VTA endorses tentative steps made in transition to battery electric vehicles

The transition away from internal combustible engine (ICE) vehicles supported by a key initiative from the Commonwealth Government has been welcomed by the Victorian Transport Association (VTA).

The Future Fuels Investment Fund, a $250 million injection into the Federal Government’s Future Fuels and Vehicles Strategy will usher in major investment to technology and associated policy for the freight and logistics industry.

Viewed as a key prioritisation by the VTA, the focus of the strategy is understood to include public electric vehicle charging and hydrogen refuelling infrastructure, commercial fleets, and household smart charging, with funds also allocated for heavy and long-distance vehicle technologies.

VTA CEO Peter Anderson said while the major manufacturers had recognised the need to include zero-emission vehicles (ZEVs) in their product lines, operators increasing uptake of lower emitting Euro 6 engine technology would help dramatically reduce freight and logistics emissions in the short and medium term.

“The transition towards ZEV freight vehicles has certainly increased in recent years as expectations from the community, industry and other stakeholders about lower emissions have steadily increased,” he said.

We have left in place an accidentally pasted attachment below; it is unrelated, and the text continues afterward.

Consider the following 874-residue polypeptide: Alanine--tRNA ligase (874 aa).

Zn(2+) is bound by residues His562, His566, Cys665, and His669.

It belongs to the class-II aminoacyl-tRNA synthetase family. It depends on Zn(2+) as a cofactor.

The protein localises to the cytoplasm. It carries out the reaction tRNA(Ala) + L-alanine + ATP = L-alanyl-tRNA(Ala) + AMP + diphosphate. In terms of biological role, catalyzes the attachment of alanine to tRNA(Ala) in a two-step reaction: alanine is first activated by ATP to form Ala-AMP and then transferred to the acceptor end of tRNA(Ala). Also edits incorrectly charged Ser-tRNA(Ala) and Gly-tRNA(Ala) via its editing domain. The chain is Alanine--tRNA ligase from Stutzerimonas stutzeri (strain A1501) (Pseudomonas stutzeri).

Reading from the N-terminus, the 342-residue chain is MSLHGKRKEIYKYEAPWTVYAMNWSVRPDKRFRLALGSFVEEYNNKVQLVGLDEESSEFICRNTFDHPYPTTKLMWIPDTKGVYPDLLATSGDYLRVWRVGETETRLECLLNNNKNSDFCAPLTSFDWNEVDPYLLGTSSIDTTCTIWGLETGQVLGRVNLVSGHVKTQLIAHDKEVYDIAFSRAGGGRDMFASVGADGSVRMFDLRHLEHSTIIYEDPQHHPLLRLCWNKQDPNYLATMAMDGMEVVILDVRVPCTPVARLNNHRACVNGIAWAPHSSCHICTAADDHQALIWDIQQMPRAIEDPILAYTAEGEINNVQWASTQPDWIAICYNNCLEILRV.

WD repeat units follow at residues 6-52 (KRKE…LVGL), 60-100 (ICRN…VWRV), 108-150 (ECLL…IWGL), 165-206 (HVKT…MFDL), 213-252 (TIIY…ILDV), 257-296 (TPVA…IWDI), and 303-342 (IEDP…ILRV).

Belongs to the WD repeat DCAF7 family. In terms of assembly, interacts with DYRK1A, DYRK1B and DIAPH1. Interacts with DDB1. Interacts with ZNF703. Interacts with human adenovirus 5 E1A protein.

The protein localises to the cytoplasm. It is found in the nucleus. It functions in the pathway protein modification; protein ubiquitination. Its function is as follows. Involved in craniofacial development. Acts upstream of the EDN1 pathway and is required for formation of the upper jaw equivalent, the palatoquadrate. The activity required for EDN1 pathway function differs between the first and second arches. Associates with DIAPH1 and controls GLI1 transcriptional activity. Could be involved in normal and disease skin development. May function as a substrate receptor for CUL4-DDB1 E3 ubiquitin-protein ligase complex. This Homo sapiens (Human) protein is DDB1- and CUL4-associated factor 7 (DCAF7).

“The VTA has had a leadership role in this transition, with consistent advocacy for incentives for operators that adopt Euro 6 engine technology such as discounted registration and tolls,” Anderson continued.

“A progression of this is likely for operators that adopt zero-emission technology but not until these vehicles come down in cost and proliferate in the market.”

Anderson said many local government jurisdictions had already indicated zero-emission delivery vehicles may be granted better access to infrastructure in a push to incentivise their uptake by operators.

While it was important to transition to a future of ZEVs according to Anderson, he made it a point to acknowledge the present environment and the “terrific work” that the fuel companies and OEMs are doing to make diesel more efficient.

“Over the transition it will be important to provide the necessary support to operators to be able to economically make the switch so that our supply chains aren’t compromised by policy and regulation that prices operators out of business,” Anderson said.

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